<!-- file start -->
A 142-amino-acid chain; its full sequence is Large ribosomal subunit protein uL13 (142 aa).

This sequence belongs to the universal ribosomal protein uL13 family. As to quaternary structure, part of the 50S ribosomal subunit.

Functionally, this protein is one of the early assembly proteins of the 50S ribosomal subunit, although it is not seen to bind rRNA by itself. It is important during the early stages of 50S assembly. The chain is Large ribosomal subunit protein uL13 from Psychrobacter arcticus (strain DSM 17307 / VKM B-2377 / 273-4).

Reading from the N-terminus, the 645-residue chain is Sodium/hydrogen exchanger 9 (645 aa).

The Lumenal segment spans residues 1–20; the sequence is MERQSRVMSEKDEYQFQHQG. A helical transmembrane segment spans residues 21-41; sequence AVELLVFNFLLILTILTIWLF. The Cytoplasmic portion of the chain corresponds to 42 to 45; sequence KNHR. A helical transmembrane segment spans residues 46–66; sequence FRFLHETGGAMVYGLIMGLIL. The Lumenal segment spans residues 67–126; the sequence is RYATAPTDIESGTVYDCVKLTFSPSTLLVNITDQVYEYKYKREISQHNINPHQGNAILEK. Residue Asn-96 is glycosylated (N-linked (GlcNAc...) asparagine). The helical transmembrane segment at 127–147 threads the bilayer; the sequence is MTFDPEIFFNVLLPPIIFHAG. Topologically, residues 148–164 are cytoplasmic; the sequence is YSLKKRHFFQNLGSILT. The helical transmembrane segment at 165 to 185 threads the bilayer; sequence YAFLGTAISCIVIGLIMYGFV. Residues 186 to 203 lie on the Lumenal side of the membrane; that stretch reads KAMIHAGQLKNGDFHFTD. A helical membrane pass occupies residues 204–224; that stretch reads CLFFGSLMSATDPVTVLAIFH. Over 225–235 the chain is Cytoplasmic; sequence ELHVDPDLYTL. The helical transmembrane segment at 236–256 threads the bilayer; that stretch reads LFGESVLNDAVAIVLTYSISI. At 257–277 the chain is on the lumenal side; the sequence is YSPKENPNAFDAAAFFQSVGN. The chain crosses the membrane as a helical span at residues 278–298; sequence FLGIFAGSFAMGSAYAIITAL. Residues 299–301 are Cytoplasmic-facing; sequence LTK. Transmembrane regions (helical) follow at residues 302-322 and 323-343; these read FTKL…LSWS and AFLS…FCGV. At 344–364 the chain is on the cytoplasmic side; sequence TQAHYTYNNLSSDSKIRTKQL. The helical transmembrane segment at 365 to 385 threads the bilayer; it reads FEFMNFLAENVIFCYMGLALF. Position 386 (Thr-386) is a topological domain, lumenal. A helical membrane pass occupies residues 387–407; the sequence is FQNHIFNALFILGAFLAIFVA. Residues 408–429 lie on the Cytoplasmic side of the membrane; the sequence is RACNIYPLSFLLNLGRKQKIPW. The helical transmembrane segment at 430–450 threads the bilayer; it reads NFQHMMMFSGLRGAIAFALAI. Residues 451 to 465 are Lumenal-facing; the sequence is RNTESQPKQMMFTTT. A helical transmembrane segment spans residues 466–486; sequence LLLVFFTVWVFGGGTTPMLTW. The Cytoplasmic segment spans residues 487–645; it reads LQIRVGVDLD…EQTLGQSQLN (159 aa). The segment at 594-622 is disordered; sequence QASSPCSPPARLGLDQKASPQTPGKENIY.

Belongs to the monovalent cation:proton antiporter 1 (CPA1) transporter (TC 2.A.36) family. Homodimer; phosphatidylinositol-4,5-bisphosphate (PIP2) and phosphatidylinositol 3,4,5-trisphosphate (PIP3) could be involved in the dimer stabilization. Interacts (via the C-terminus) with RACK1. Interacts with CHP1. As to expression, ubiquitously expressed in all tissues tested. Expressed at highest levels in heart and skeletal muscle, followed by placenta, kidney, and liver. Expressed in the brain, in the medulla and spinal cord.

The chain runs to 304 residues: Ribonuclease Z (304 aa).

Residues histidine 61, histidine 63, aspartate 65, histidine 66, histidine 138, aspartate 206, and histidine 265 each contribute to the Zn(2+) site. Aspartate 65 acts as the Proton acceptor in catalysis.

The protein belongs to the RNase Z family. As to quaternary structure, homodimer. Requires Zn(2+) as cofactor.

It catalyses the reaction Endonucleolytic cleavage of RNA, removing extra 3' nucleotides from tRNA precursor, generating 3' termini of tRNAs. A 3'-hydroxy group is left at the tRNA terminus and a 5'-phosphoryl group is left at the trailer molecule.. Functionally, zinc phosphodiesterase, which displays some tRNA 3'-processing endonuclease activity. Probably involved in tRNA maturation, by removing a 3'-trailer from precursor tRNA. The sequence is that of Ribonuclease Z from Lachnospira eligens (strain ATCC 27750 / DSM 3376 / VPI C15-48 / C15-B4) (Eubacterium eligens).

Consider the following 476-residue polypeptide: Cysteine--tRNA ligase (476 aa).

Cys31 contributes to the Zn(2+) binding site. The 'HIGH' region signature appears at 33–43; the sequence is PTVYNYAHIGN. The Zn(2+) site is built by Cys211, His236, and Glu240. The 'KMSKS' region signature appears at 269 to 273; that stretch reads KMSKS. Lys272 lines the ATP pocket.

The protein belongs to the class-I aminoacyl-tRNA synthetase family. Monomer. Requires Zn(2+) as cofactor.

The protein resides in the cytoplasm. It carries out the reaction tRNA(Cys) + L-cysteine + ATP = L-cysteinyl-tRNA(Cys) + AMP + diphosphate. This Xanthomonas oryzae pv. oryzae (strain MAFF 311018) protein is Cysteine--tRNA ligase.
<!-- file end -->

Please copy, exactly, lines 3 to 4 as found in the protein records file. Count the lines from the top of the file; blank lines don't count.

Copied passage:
Functionally, this protein is one of the early assembly proteins of the 50S ribosomal subunit, although it is not seen to bind rRNA by itself. It is important during the early stages of 50S assembly. The chain is Large ribosomal subunit protein uL13 from Psychrobacter arcticus (strain DSM 17307 / VKM B-2377 / 273-4).

Reading from the N-terminus, the 645-residue chain is Sodium/hydrogen exchanger 9 (645 aa).